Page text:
It’s mid-August and if you’re in the top third of your league, you’re either trying to figure out how to wriggle your way up the standings or better yet, hold on to your top spot. This is about the time when managers start getting tricky about the standings, trying to maximize games played and targeting roto categories where they might topple someone ahead of them. If you’re chasing wins, one of the things you could do is look ahead at the strength of schedule. In particular, you could target teams that struggle (sometimes struggle mightily) to win baseball games that also have an anemic offense.
While the Colorado Rockies might not have that many wins, they also might bludgeon the opposing pitcher in the process of losing, which is why you might want to set your sights on pitchers facing the Houston Astros, Chicago Cubs, or the Seattle Mariners. For purposes of simplicity, when I put a percentage after a player name, it’ll be Yahoo ownership percentage, okay?
The Astros face the Diamondbacks, Cardinals, Mets, Giants, Reds, Pirates, Cubs, Phillies, and Brewers over the remainder of the season. However, if you want to plan strategically, they face the Cardinals in three separate series and they face the Reds and Pirates both twice. This could bring pitchers into play such as Jake Westbrook (36%), Jaime Garcia (38%), Erik Bedard (30%), Bronson Arroyo (13%), Mike Leake (11%), Homer Bailey (31%), and maybe even Jeff Karstens (10%). If you’re cautious, err on the side of home games for your starters as well.
The Chicago Cubs face the Reds, Brewers, Rockies, Giants, Nationals, Pirates, Astros, Cardinals, and Diamondbacks from here on out. They face the Pirates, Reds, Rockies, and Brewers twice. So in addition to the names above from the Reds and Pirates, you might want to consider Marco Estrada (7%), Randy Wolf (3%) and then absolutely nobody from the Colorado Rockies, please. If you do consider Wolf, I’d encourage you to try to get him at home where he’s been considerably more successful (K rate 20% at home, 9% on the road).
The Mariners face the Twins, Angels, Athletics, and Rangers all twice going forward, each one getting the chance to play at Safeco Field. The Angels and Rangers have staffs comprised of high-ownership starters, of course, but between the Twins and Athletics, you could consider Samuel Deduno (3%), Anthony Swarzak (0%!), or Bartolo Colon (29%).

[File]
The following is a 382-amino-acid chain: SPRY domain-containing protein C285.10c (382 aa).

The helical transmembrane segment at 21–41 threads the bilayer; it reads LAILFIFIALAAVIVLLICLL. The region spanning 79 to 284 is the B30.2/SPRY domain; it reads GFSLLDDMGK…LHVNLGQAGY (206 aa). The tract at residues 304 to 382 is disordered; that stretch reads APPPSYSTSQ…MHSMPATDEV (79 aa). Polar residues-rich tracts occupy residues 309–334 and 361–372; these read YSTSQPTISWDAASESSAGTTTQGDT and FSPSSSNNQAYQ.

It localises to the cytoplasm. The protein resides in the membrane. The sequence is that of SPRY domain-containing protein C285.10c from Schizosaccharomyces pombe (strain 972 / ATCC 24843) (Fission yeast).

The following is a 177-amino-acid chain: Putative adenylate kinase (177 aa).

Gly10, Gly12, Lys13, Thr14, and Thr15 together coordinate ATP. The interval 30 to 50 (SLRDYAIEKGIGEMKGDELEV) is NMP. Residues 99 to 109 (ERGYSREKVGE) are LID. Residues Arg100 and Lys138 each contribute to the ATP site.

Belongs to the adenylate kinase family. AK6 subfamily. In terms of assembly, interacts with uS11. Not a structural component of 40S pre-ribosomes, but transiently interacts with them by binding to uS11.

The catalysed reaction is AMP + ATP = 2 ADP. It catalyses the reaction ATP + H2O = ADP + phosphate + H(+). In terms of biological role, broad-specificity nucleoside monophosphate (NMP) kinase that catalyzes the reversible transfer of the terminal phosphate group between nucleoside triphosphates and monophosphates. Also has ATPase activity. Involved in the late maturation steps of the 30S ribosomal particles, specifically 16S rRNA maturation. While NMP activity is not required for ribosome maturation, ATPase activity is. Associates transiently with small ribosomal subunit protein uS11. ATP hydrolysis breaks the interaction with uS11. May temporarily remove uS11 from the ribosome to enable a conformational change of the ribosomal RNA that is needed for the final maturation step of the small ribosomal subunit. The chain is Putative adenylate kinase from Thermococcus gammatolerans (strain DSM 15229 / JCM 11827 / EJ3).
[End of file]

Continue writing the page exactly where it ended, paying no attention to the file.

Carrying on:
Lastly, it’s worth pointing out that the Pittsburgh Pirates have 16 games left against the Padres, Astros, and Cubs combined. They also face the Mets four times in late September, when it’s likely they’ll be resting some of their regulars once the playoff picture becomes clearer (and clear that the Mets won’t be in on it. Sorry, Eno). So not only do the Pirates have something to play for, but their schedule is pretty cushy going forward, which should make some of their available starters a pretty decent play.
The Cleveland Indians and the Miami Marlins have been among the worst offenses in baseball over the last month as well, so if you want to play the schedule, it’s worth taking a peek at who they are facing off with. I’d try to avoid throwing a pitcher out there against a lineup including Jose Reyes and Giancarlo Stanton if you can help it though, even if the supporting cast hasn’t been doing much. If you’re considering matchups vs. the Indians, shy away from using right handed starters as the Indians have been pretty successful against RHP with a team wOBA of .327, which is good for 7th in baseball. But versus left handed pitchers, it drops to .290, which is a stones throw from last in the league.
If your roster is deep, roster moves are free, and you have a revolving door of players you’re willing to cut, you could add a great deal of names to this list of course. But if you’re trying to plan ahead with a handful of starting pitchers, definitely take a peek at the softer schedules and be as assiduous as possible in your pursuit of the pitchers with the highest likelihood of a win.